- Glucose-dependent insulin secretion by the pancreas
- Decreased glucagon secretion by the liver
- Delayed gastric emptying
- Appetite suppression
As with any hormone, the amount of circulating GLP-1 is governed by its elimination as well as its secretion. The enzyme dipeptidyl peptidase-4 (DPP-4) is the primary agent that metabolizes these incretin hormones.2 This article reviews its physiology.
DPP-4 was originally known as either the lymphocyte cell surface marker CD26 or the adenosine deaminase (ADA)-binding protein. It is a 766-amino acid serine protease that cleaves peptide hormones with a position 2 alanine or proline.3
DPP-4 exists in the body in 2 forms: 1 membrane-bound and another smaller, soluble form.3 So in addition to being widely expressed and enzymatically active on numerous cell types and different vascular beds, DPP-4 enzymatic activity has also been detected in serum, urine, seminal plasma, and amniotic fluid. Although it has been suggested that the soluble form is a result of cleavage of the membrane-bound form, this has not been proven.4
Establishing the importance of DPP-4 in incretin physiology and in the pathophysiology of type 2 diabetes began with the observation that DPP-4 could metabolize both GLP-1 and GIP in vitro.5 Subsequent studies in DPP-4-deficient rats demonstrated reduced ability to metabolize these incretin hormones, providing further evidence.6 Finally, humans with type 2 diabetes experienced rapid degradation of incretin hormones even when they were given intravenous or subcutaneous doses in experimental conditions. Hence, DPP-4 is viewed as the primary determinant of the half-life of the incretin hormones in the circulation.3
Interestingly, the role of DPP-4 in immune function is also being explored. Some of the most compelling findings have been conducted in DPP-4- deficient mice. These mice have significantly lower T-cell counts, as well as decreased amounts of T-cell-mediated tumor lysis activity. It also appears that the ability of these mice to mount an antibody response is impaired—with lower levels of IgG and IgE produced in response to antigen challenge compared with normal mice.3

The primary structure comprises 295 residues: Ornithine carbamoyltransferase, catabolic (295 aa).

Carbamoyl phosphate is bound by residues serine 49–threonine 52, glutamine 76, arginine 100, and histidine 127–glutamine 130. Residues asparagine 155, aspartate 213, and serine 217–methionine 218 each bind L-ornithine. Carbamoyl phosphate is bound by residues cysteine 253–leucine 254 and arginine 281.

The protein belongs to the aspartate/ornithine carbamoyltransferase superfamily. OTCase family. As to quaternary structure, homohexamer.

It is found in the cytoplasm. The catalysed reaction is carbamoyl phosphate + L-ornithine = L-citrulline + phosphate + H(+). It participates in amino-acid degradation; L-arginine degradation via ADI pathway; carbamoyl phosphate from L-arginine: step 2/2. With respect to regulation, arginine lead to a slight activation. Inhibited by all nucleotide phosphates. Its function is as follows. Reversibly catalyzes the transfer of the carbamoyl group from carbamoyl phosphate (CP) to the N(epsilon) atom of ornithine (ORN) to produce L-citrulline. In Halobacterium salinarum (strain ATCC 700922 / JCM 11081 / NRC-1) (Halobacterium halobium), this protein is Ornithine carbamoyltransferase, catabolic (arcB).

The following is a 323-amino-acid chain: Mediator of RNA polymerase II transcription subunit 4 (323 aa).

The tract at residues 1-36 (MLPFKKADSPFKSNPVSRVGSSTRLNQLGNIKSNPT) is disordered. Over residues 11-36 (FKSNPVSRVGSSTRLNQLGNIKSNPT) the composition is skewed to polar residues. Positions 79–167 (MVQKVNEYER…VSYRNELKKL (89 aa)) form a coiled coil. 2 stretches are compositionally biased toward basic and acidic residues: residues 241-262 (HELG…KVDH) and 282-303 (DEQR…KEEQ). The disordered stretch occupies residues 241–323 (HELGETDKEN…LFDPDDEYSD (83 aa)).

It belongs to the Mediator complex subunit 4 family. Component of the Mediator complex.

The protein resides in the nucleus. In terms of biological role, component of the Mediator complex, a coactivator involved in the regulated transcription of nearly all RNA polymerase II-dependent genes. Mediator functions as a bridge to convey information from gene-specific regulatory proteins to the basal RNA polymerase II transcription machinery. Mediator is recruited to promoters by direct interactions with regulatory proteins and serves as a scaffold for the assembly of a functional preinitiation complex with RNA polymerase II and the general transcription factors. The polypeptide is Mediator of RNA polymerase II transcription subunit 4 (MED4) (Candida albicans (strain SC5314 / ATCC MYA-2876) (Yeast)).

A role for DPP-4 in the inflammatory response is also suggested by its association with inflammatory arthritis. Evidence in both animal models and humans has shown that the levels of DPP-4 are inversely correlated with the severity of rheumatoid arthritis in affected subjects. Taken together, both lines of evidence suggest that there is clearly some role for DPP-4 in immune function. However, it remains to be seen whether this is due to specific enzymatic activity or other noncatalytic actions.3
At present, DPP-4 is primarily known for its role in incretin degradation and its association with type 2 diabetes. However, as new data are generated, we may come to understand its function within a broader range of disease states. Studies are ongoing.
- Freeman JS. Role of the incretin pathway in the pathogenesis of type 2 diabetes mellitus. Cleve Clin J Med. 2009;76(suppl 5):S12-S19.
- Freeman JS. A physiologic and pharmacological basis for implementation of incretin hormones in the treatment of type 2 diabetes mellitus. Mayo Clin Proc. 2010;85(suppl 12):S5-S14.
- Drucker DJ. Dipeptidyl peptidase-4 inhibition and the treatment of type 2 diabetes: preclinical biology and mechanisms of action. Diabetes Care. 2007;30:1335-1343.
- Hildebrandt M, Reutter W, Arck P, et al. A guardian angel: the involvement of dipeptidyl peptidase IV in psychoneuroendocrine function, nutrition and immune defence. Clin Sci (Lond). 2000;99:93-104.
- Mitani H, Takimoto M, Kimura M. Dipeptidyl peptidase IV inhibitor NVP-DPP728 ameliorates early insulin response and glucose tolerance in aged rats but not in aged Fischer 344 rats lacking its enzyme activity. Jpn J Pharmacol. 2002;88:451-458.
- Kieffer TJ, McIntosh CH, Pederson RA. Degradation of glucose-dependent insulinotropic polypeptide and truncated glucagon-like peptide 1 in vitro and in vivo by dipeptidyl peptidase IV. Endocrinology. 1995;136:3585-3596.